The Veneto is a land of Northern Italy with olden wine-growing traditions that competes with region Apulia for the first place as the biggest producer of wine. It can also pride itself on possessing the primacy for the production of an extremely large number of DOC wines of all categories and of three DOCG wines (Denominazione di Origine Controllata e Garantita):
Bardolino Superiore, Recioto di Soave, Soave Superiore.
 
     
 
 
     
  When traveling from Milan to Venice, the first encountered wine producing area of Veneto is in the province of Verona. This area, which lies between Lake Garda and Verona, produces mostly red wines.
Bardolino, one of the most charming Italian table wines; it has a clear, lively color and has a fresh taste and what can be best, an agreeable bouquet.
Valpolicella, an everyday red wine, is a red turning to garnet with age, dry or slightly sweet, and has plenty of body, and occasionally, a slight taste of bitter almonds. South-West and East of Verona mostly white-grape high quality vines are produced:
Bianco di Custoza: it has a soft almost straw color, with a slightly sweet and bitter aroma.
Soave is one of the most known white wines of the area. It has a straw color turning to green, a dry taste and a slight scent of almonds. Soave is particularly good served with seafood.
Recioto di Soave is a wine made from partly dried grapes, sweet and liquorish, which contains at least 14°C alcohol. The color is bright yellow. It has a complex aroma of honey, with a hint of “grapey” flowers and a velvety bouquet. The body is full and with a pleasant taste of almonds.

 
     
 
     
  The Veneto's central hills take in several DOC zones.
Near Vicenza whites are similar to those of neighboring Soave, and on Colli Berici prevailing varieties are the Pinot Blanc, Pinot Gris, Pinot Noir, Cabernet Sauvignon and Chardonney.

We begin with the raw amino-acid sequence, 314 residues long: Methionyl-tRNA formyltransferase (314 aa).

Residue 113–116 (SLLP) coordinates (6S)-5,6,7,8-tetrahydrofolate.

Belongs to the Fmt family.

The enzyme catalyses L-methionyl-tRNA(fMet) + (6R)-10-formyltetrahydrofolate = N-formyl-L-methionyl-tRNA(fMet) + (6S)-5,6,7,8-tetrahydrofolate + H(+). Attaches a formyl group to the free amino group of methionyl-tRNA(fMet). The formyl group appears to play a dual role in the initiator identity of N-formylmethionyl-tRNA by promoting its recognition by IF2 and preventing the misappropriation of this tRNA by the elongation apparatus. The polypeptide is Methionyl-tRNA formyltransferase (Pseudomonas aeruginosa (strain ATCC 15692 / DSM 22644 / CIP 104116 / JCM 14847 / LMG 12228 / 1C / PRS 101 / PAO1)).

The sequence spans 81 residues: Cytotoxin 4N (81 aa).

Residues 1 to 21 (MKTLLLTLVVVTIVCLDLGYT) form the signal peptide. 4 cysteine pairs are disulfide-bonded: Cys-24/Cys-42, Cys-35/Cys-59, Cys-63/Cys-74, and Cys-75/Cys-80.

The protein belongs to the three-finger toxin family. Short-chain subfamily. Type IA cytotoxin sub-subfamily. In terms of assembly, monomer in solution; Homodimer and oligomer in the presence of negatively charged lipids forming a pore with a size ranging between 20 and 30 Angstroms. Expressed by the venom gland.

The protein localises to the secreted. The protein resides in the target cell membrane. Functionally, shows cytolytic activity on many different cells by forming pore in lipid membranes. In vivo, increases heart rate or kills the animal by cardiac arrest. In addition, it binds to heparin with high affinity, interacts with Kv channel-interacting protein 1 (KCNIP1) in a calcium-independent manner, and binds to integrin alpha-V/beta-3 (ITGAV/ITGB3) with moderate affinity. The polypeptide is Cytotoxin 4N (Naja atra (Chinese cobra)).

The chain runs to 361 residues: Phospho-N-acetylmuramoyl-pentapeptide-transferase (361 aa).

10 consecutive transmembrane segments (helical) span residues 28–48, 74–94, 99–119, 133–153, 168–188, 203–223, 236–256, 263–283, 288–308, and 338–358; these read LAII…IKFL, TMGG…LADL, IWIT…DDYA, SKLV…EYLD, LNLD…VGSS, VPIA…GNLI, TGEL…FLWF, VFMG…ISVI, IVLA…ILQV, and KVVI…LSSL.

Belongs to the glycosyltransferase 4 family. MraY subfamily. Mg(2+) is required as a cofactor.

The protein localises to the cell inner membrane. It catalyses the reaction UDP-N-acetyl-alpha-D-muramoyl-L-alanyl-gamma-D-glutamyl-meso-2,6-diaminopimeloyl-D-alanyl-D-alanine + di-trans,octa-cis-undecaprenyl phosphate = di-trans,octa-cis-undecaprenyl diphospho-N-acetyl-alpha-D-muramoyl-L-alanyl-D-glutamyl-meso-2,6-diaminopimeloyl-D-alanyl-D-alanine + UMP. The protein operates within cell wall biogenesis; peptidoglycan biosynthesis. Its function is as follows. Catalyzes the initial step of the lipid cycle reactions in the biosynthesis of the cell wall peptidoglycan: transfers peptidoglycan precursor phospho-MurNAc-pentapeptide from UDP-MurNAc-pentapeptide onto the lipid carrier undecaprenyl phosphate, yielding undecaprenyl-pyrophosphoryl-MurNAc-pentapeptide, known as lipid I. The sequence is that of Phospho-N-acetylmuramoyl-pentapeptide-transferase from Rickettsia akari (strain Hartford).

North of the province lies another of Veneto wine producing areas, which has earned a reputation for Breganze wines, either white or red.
Near Padova are the Colli Euganei, a range of hills of volcanic origin so that their soils are rich in mineral substances and, therefore, are highly suited to the cultivation of vines. Their sheer slopes render a range of red and white varieties such as Merlot, Cabernet Sauvignon, Tocai and Moscato (still, sweetish or sparkling).
 
     
 
     
  Treviso's province produces, in the DOC zone around the river Piave, high quality red wines such as Merlot, Cabernet, Pinot Noir and whites such as Tocai and Verduzzo. They are generally referred to as “Vini del Piave”.
Also, one of the Veneto’s traditional white grapes is the Prosecco, which is used to produce the best Prosecco wine only in a limited area around the towns of Conegliano and Valdobbiadene. Prosecco is a dry to softly sweet white, almost always sparkling.
The adjacent Montello e Colli Asolani DOC zone is noted for Cabernet and Merlot, and for its own version of the Prosecco, which is the most important wine in terms of production.
Colli di Conegliano DOC belongs to the great, ancient tradition of winemaking in the hills of Treviso. This appellation valorizes a great tradition of winegrowing while protecting a number of local productions such as Refrontolo and Torchiato.
 
     
Article Top

 
  Home Balboa-Prado Recipes Articles Ask nadia